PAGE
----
Yesterday Gallup released a new poll that was conducted between July 7 and 10. Researchers asked a random sample of 1,013 adults across the United States about their dietary habits in terms of consuming sugar, salt, fruits and vegetables.
According to the national survey, nearly two-thirds of the respondents said they avoid consuming soda in their diet (63%) and over half said they steer clear of sugar (52%). Additionally, high percentages of the respondents said they try to include fruits (92%) and vegetables (93%) in their diet, but less than half of them (45%) said they try to incorporate organic foods.
Despite the small sample size, these are promising results from a random survey of Americans. Obesity among adults and children is at an all-time high (35.7% and 17%), which eventually leads to other chronic conditions such as type-2 diabetes, heart disease, high blood pressure, high cholesterol, and others. Such avoidable health issues cost the country's healthcare system billions of dollars each year and drastically affect the well-being of Americans.
The recent 2014 Gallup poll was then compared to previous polls conducted in 2006, 2004, and 2002. The changes in soda consumption were the most notable, with 63% of the respondents avoiding it in their diet in 2014 compared to 51% in 2004 and 41% in 2002 (there were no results from 2006 for this category). For sugar consumption, there was only a 1% different from 2014 and 2006/2004, and a 9% difference from 2002. Salt consumption was the least promising, with 46% avoiding it and 28% including it in their diets in 2014 compared to 49% and 24% in 2006; 47% and 23% in 2004; and 45% and 27% in 2002.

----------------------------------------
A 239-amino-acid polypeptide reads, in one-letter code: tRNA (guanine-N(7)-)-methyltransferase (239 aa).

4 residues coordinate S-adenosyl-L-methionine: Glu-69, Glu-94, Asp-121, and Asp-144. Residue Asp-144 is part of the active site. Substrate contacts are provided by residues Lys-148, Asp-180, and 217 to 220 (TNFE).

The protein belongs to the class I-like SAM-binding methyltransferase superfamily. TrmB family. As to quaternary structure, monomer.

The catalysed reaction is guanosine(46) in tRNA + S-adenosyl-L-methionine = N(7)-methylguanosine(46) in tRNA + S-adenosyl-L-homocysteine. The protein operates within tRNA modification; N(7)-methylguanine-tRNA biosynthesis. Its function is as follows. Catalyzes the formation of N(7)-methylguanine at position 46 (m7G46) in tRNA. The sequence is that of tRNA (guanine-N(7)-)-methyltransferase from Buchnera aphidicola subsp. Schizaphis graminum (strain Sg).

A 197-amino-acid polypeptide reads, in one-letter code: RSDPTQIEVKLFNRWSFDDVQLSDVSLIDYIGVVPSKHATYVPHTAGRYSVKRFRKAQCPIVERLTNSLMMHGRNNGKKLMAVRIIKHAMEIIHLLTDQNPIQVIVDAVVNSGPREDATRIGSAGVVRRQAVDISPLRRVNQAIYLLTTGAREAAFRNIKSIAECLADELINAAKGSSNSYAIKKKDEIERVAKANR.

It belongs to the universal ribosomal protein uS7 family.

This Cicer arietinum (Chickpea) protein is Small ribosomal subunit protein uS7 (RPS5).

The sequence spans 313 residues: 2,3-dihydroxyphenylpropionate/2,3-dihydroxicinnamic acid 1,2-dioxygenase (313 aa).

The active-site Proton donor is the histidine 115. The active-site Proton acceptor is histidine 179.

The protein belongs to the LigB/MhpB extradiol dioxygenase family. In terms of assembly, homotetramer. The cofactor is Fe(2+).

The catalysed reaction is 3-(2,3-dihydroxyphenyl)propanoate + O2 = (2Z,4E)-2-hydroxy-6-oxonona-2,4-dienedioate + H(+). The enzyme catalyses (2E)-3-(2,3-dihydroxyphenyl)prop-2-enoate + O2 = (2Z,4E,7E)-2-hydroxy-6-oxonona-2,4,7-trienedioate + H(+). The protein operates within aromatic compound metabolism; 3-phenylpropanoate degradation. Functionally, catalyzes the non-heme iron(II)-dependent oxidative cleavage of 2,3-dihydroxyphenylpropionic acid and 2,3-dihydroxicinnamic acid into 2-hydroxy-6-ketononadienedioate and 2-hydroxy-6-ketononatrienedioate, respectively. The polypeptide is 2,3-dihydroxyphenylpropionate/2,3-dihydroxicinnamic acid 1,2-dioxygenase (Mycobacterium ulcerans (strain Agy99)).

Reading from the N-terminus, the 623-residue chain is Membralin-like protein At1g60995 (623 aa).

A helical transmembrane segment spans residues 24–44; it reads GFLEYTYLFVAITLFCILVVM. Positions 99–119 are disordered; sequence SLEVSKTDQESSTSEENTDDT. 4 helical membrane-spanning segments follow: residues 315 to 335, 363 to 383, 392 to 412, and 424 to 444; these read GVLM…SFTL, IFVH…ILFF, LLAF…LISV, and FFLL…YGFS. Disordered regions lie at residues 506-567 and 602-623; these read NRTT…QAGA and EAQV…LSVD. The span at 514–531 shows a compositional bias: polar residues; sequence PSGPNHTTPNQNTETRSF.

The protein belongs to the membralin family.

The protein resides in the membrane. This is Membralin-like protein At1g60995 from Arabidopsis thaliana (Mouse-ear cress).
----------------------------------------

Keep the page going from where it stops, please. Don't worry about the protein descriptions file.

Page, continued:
Interviews with the respondents were conducted on landline and cellular phones using random-digit-dial methods and each person was chosen based on the most recent birthday in the household. The 2014 results featured the highest percentage of Americans who say they try to avoid drinking soda in their diet. The numbers for the consumption of fruits and vegetables was promising as well, but the researchers noted it doesn't mean these respondents consume enough of them in their everyday diet.
Some sobering facts about soda provided by Kick The Can include: (1) a 20-ounce bottle of soda contains the equivalent of approximately 16 teaspoons of sugar; (2) the average American consumes nearly 42 gallons of sweetened beverages a year, which is the equivalent of 39 extra pounds of sugar; and (3) over the past 30 years adult diabetes rates have nearly tripled, and in the same time period soda consumption doubled.
You can read more about the Gallup Poll, "Americans More Likely to Avoid Drinking Soda Than Before," on the Gallup website.